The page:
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Jades at WAM

Post #906 • November 13, 2006, 10:48 AM • 3 Comments

Worcester, MA — Two central Massachusetts donors bequeathed collections of Chinese jades to the Worcester Art Museum during the 1990s, adding to its already appreciable holdings of such works. Consequently, Mountain Harvests: Chinese Jades and Other Treasured Stones at the WAM may be the largest exhibition of its kind on display in America at the moment. They don't inspire criticism so much as drooling. Semiprecious stones that would be difficult to carve with modern tools, much less bow drills, transform under the artisans' hands into objects so intricate as to defy technical explanation. Some of the larger stones represent whole dioramas of Taoist-inspired nature scenes, complete with figural narratives. Did you know that you can carve quartz? You can, apparently, resulting in stone sculptures as clear as water. Although there are some older jade circles and ceremonial knives, most of the objects hail from the Qing, the dynasty in which this art reached its pinnacle. The assertive patterns within the stones play against the stylized illusionism of the carving, inspiring a kind of visual double-entendre, and the commensurate delight.

description pending

Circular Table Screen with Mountain Scene, Qing dynasty (1644 - 1911), nephrite, gift of Maria and John Dirlam

Pair of Leonine Mythological Creatures, Han dynasty/Southern Dynasties (206 BCE - 589 CE) or later, nephrite, on loan from the Rubin-Ladd Foundation, Ester R. Portnow Collection of Asian Art

Above, second figure

description pending




November 13, 2006, 5:17 PM

Since childhood, my interest in Inuit art has helped shape an esthetic understanding of the connections between mystery, immagination and spirituality - or a comprehensive "eternity". I see an intrinsic relationship between the jades presented here, Inuit art and my own understanding of '"sublime and beautiful"' as descriptive categories. (African masks as well... ) These are fuctional objects that we name "Art".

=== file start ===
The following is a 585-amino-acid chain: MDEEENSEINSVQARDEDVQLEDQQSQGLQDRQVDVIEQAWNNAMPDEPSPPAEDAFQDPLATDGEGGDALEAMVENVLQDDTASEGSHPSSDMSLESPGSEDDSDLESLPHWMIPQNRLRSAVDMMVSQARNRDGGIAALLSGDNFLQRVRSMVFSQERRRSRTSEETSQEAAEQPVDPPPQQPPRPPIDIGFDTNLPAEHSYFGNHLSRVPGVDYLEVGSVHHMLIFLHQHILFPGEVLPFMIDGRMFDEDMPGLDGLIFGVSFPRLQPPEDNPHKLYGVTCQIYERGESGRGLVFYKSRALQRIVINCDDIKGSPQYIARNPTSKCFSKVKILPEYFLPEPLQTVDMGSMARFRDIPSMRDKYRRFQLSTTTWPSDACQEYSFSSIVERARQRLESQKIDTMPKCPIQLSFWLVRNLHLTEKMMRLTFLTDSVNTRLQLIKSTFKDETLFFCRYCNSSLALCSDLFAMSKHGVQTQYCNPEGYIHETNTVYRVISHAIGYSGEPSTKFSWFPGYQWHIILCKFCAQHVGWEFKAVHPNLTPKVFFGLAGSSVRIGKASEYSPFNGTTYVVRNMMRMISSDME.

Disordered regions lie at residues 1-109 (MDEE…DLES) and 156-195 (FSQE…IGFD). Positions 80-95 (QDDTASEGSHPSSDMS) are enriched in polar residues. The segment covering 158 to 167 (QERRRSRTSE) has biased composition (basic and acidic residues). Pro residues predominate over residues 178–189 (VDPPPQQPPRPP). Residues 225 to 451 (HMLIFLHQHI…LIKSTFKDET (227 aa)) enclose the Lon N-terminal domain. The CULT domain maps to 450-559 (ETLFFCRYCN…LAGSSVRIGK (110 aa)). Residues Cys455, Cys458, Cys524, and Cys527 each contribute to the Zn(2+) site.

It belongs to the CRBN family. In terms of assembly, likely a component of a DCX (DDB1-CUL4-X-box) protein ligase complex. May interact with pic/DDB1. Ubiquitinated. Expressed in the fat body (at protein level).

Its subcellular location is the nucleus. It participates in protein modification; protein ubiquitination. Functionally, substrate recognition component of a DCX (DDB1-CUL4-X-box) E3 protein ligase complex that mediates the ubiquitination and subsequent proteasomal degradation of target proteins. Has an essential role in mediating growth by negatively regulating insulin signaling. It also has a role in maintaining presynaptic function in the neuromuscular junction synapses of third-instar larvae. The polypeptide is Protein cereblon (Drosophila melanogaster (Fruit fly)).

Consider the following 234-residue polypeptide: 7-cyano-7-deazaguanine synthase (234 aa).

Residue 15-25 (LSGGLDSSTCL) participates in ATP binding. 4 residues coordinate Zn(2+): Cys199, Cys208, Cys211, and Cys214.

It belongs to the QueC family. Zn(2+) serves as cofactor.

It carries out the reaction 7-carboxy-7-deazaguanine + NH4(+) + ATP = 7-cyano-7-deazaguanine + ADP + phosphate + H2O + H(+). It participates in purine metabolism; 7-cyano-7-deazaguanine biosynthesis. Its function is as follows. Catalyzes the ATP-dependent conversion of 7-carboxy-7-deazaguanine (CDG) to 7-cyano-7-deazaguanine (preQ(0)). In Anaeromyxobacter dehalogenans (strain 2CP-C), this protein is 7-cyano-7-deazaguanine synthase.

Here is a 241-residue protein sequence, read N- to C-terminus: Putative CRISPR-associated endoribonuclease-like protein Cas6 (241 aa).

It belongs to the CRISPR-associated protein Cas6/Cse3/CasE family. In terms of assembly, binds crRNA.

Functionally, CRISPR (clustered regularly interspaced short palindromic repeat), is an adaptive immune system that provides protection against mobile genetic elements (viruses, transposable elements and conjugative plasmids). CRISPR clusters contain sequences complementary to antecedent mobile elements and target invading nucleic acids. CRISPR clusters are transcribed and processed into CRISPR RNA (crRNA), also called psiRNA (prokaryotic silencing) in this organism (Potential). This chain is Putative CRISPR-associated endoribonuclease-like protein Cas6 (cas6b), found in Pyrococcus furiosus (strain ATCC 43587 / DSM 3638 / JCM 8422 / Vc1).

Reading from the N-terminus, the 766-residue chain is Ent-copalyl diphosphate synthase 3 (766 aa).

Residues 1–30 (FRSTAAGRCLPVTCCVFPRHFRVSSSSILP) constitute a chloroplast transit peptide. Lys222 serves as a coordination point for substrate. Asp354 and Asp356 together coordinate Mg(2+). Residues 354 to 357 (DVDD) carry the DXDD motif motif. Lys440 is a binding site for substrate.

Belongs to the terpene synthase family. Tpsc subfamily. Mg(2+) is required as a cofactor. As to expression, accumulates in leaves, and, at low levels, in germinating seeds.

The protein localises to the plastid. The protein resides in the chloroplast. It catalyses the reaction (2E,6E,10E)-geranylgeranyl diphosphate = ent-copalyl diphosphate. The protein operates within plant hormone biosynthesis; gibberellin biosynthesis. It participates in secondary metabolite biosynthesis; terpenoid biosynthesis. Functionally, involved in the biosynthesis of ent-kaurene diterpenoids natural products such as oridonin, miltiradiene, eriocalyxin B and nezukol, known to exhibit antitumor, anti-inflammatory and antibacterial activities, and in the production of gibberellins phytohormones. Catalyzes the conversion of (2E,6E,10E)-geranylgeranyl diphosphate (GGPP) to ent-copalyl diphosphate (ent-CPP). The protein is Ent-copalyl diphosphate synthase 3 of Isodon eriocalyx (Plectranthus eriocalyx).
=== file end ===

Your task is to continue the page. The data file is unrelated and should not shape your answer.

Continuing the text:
As far as I understand, sublime involves threat, terror, thresholds, incomprehension, profundity, and to some extent austerety, while beauty is the term most often used to describe things tangible, graspable and comprehensible. Thus are these Chinease jades beautiful or sublime, or both, or neither...?

In the future those who will admire the 'functional objects' of now, will call them "Art objects". These objects will perhapes include some of the things in the Wolfsonian, Smithsonian, and may exclude most (if not all) of the things on display during Art Basel - unless they physically survive as tangable things, or virtually as relevant ideas of things that had existed physically.

If a frozen MAC is dug up after another ice age will this be a "Gates", or will it be called American art?

Thus it seems possible that this lap-top that I'm currently typing on is symbioticaly related to Summarian Votive figures; yet if I leave my documents, files, and images in it , and if is 'lasts' it we be a personalized jade leonine figure.

Why then is the name of the individual as attributed to/with the thing important and not just the thing as itself - be it categorized as either beautiful or sublime ?

This is a retorical question.



November 14, 2006, 11:10 AM

While my comment is not as long as that before me...

These are quite nice.



November 15, 2006, 10:20 PM

I'm not a writer Caleb. ( do you mean Celebrity?)
I also think that these are beautiful and have been greatly influenced by them holistically - if you could get the subtext of my fragmented statement you will understand. Again, I am not a writer in the formal sense.



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